These days I feel like I am just dating dusty old authors, one book at a time


These days I feel I am just dating dusty old authors, one book at a time. Last week I read four and I still felt some insatiable loneliness gnawing at my insides like little mice in the night.

I imagine we are all shooting arrows of feeling out into the night, trying to hit some truth.

I am having a fling with Brautigan. It is organic; something that stemmed from two lonely places, held together by all the other lonelinesses blooming like forget-me-nots around limbs like shackles. It was joy!– at the simple beauties of the mundane and ordinary. The joy in glimpsing unseen lives like phantom butterflys; otherworldly in their worldliness. He saw the world in a way that made sense to me. Love can be in a cup of coffee, an airplane wing’s coffee stain can become a talisman of reality, hearts can break like records, and time can freeze to save the innocence of little boys obsessed with hamburgers– these things made sense; these things were my reality, just as much as his.

Before Brautigan there had been others. Men and women, as alike and different as the stars, and all burning. There was Dickinson, Bradbury, Fitzgerald (those long, hot summer nights in Kentucky, where humidity hung to your skin like snakes in Eden). There was Anderson, Faulkner, Whitman (those long strolls in the park contemplating blades of grass, death and life and the full bloom of nature). There was Ginsberg (more friend than lover– howling at Moloch and the expendability of human beings). And now there was Brautigan.

Brautigan filled a void others had left lacking. I had always felt, very presently, the duality of my nature. On one hand I am, perhaps, the most innocent and naive creature on the whole planet. I felt deeply hurt when my parents confessed their ruse of Santa (not that I had any love of the old creep that boasted an untrustworthy beard and a liking to cradling children in his lap to whispered secrets, wants, and desires in his ear). It was the ornateness of the lie; something I was discouraged from doing on a small scale had been elaborately planned and orchestrated, year after year, by people I trusted my morals and life to. In a way, I still can’t wrap my head around it. Just as I can’t understand all the shit things that have happened to me and the people I love or don’t love, or don’t yet know to love or not love. This side of me, despite my realities, still finds joy and hope and love in all the madness. She still thinks that despite all the people who have let her down, have hurt her, have lied to her– she believes that those very people are capable of love, honesty, loyalty, and a general goodness. Some call this side of me a fool.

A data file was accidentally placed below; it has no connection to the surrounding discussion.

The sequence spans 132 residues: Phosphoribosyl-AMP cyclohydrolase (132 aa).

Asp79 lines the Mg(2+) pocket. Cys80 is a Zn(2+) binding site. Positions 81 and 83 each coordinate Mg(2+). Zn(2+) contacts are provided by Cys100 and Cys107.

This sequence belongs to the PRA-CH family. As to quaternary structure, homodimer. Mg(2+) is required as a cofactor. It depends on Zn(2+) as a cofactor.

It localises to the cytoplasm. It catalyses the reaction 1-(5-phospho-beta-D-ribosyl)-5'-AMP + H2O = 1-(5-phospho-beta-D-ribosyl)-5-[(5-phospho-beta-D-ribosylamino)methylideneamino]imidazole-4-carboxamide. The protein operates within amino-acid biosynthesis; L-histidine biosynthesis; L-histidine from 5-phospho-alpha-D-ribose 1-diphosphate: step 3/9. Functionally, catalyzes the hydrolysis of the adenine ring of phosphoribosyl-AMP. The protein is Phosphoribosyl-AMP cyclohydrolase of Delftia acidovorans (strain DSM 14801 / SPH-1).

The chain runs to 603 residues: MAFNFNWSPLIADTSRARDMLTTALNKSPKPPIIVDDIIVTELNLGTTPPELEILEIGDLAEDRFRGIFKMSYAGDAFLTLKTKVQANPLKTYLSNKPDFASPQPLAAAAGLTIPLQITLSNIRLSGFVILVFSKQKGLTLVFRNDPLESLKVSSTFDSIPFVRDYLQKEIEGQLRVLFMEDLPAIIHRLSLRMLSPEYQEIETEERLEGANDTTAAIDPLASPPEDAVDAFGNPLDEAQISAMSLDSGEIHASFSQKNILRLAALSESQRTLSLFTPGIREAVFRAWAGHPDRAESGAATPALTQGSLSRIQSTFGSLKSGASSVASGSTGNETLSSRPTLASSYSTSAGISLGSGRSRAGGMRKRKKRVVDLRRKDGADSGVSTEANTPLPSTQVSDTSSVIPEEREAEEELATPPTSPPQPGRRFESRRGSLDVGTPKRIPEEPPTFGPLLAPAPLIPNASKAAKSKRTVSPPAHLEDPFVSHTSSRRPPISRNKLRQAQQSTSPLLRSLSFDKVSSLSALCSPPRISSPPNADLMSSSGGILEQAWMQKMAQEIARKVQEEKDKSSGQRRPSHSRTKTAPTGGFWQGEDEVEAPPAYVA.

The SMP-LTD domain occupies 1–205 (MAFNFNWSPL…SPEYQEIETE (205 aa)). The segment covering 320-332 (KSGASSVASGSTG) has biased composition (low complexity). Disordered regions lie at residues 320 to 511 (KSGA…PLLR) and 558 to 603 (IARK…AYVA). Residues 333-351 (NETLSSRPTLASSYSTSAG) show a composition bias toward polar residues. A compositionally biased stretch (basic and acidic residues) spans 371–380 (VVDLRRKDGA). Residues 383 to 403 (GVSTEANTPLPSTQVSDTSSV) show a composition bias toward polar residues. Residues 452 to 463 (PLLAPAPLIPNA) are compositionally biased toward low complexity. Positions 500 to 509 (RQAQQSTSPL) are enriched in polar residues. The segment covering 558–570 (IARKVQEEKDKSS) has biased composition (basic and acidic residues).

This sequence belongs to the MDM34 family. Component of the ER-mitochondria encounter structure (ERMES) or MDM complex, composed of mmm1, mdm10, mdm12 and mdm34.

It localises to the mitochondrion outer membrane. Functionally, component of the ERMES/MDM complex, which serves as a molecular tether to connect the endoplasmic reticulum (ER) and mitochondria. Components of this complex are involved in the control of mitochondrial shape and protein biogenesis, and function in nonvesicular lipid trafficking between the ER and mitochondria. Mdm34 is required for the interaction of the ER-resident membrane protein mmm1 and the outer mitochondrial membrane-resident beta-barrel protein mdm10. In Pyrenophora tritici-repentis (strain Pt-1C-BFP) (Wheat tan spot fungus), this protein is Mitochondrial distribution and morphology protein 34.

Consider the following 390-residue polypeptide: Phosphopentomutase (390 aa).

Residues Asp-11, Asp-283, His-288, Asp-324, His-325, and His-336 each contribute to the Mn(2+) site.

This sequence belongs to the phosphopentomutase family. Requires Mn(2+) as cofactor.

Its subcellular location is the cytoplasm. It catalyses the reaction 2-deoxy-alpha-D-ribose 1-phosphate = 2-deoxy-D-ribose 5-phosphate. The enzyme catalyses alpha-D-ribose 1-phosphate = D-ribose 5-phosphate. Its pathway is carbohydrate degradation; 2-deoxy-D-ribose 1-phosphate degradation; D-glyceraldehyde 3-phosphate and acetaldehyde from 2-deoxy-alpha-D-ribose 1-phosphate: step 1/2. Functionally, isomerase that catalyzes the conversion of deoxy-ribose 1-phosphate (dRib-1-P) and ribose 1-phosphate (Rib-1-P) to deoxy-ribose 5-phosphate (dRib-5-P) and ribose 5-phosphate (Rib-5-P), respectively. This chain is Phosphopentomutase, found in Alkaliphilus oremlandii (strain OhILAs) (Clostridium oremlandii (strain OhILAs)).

Duality: There is a dark and twisted fruit at the core of me. Brautigan lifts that load a little… she is so… HEAVY. I sometimes imagine this part of my nature to be a deaf, mute, and blind statue with all the feelings of the world bound in stone, no means of escape, beating against insides. Brautigan understands this monster– this light of the shadow. And this side of me understands that sometimes a fuck is just a fuck, giving in is better than giving up, that we all have demons and they too, are beautiful. This side of me cares too little and too much for all the wrong people.

I rode my bike tonight and the air folded cool and soft around me like pools of water gentley bound in my tiny universe for a moment before eddying into someone elses reality. I looked up at the clear night, a rich blue that whispered lullabys across the sky in inky hues. At that moment, riding my bike, and thinking of Brautigan and how I wish he were alive to be here talking to me now and all my complete and utter failed attempts at connections and relationships, I felt a small truth in the duality of my nature. There was a harmony, before compartmentalized in fits of emotion and naivity; in my dark moods and distancing of self. They could coexist; even learn to like eachother. I was slowly on my way to becoming whole when I was born already wrecked on my parents’ shores.

Brautigan helped me see that.

Books have taken the place of lovers these days. I think I should perhaps feel embarrassed by this. The funny thing is, I don’t. There is something honest in that; some truth for me to sink arrows into in the dark.


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